|Nickname(s): Capital industrial de Venezuela"
(English:"Industrial capital of Venezuela)
|Founded||March 25, 1555|
|• Total||1,578 km2 (609 sq mi)|
|Elevation||520 m (1,710 ft)|
|• Density||1,475/km2 (3,820/sq mi)|
|Time zone||VST (UTC– 4:30)|
|• Summer (DST)||not observed (UTC– 4:30)|
|^* The area and population figures are for the municipality|
The city is an economic hub that contains Venezuela's top industries and manufacturing companies. The population of Valencia and the nearby metropolitan area reached 2,227,165 in 2010, and it is expected to grow dramatically in the years to come. Caracas lies some 180 km away to the east.
The area was already inhabited in the fourth millennium BC. The inhabitants were mainly hunters and gatherers who might have already developed some elementary forms of agriculture. Between AD 200 and 1000 an important settlement was formed close to Lake Valencia.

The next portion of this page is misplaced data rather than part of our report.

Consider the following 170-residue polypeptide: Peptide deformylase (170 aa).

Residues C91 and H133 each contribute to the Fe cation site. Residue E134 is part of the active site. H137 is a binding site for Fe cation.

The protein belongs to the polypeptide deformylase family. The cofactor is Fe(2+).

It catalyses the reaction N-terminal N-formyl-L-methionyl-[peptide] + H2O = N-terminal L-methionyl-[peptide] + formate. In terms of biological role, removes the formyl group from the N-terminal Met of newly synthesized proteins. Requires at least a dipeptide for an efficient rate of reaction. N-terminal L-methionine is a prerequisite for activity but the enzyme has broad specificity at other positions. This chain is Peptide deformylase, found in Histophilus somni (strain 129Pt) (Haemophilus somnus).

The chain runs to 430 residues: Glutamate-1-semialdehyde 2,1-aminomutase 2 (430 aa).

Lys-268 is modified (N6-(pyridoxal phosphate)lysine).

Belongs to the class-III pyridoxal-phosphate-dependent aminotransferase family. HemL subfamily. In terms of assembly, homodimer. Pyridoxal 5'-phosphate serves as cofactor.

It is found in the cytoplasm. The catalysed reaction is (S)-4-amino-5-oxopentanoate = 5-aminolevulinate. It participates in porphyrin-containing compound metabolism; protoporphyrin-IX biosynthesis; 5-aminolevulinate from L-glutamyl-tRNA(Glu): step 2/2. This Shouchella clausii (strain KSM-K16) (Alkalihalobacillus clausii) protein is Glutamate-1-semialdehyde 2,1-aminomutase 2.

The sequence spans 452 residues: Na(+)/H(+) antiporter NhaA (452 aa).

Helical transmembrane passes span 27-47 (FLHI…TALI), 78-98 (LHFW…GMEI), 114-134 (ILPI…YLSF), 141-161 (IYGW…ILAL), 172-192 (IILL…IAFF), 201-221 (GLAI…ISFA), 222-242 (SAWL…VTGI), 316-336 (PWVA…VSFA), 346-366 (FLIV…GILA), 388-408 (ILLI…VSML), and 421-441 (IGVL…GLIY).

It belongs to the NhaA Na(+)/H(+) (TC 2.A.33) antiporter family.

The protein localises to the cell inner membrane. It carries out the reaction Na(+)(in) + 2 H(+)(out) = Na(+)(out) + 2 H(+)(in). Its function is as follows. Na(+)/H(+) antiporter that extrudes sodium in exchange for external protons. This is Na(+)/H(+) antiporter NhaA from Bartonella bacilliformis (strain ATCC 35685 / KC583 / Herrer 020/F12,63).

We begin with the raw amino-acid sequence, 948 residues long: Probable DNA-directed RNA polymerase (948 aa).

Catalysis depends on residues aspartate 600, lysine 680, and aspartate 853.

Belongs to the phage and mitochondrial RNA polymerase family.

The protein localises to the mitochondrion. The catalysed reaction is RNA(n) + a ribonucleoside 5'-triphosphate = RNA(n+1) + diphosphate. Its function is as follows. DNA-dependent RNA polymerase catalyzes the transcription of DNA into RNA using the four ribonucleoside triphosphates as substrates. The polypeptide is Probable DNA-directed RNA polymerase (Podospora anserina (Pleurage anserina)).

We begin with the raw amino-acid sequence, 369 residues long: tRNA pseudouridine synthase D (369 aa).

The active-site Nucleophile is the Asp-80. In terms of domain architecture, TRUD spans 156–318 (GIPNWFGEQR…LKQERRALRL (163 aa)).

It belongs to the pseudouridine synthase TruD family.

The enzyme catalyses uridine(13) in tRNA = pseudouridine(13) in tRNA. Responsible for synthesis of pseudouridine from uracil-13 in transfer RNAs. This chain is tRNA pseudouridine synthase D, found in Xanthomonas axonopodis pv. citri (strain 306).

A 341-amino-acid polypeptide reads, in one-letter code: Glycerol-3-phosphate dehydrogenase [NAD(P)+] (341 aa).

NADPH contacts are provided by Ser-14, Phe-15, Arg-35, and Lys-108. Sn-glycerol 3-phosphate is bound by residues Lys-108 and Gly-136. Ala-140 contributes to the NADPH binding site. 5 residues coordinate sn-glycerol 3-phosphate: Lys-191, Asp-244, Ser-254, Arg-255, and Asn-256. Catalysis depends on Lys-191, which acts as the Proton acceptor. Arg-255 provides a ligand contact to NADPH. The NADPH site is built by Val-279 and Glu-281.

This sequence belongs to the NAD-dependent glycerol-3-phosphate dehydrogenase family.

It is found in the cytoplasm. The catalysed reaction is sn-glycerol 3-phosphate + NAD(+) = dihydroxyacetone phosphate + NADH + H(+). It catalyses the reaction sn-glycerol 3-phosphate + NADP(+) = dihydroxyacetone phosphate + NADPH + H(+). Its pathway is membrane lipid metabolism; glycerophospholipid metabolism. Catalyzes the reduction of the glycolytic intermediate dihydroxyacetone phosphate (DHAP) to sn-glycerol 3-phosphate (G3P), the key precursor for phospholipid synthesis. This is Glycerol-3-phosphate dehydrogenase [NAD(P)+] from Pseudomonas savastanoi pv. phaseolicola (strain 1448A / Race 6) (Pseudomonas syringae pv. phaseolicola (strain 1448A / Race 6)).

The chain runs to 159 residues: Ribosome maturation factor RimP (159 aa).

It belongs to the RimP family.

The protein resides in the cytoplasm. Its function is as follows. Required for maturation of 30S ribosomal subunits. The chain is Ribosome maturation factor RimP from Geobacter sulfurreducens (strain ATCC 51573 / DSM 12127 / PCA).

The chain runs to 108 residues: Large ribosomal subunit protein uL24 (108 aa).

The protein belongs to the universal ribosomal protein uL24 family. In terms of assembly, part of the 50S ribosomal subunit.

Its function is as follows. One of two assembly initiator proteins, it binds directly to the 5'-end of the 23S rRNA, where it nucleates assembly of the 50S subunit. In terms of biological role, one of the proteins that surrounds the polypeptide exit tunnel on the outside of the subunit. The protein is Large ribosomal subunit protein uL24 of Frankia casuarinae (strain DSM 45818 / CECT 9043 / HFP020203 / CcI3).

Around the year 1000, waves of migration started to come from the Orinoco river area, probably arriving along the Pao river. The fusion of previous settlements with these new populations gave rise to the Vacencioide culture.
People in the area belonged mostly to Arawak groups. They were hunters and gatherers who also fished and grew maize and cotton. Their houses were built on artificial mounds in valleys that were often flooded by water from Lake Valencia.
Archaeologists have found mostly pottery from that time. Valencia was founded by Captain Alonso Díaz Moreno on March 25, 1555 – as the locals are proud of reminding visitors, eight years before Caracas. It was the first Spanish settlement in central Venezuela and its official name was Nuestra Señora de la Asunción de Nueva Valencia del Rey. The encomiendas put the Indians living in the region under the control of the Spanish settlers. They started to displace the native population from the most fertile land, but they also started intermarrying with them.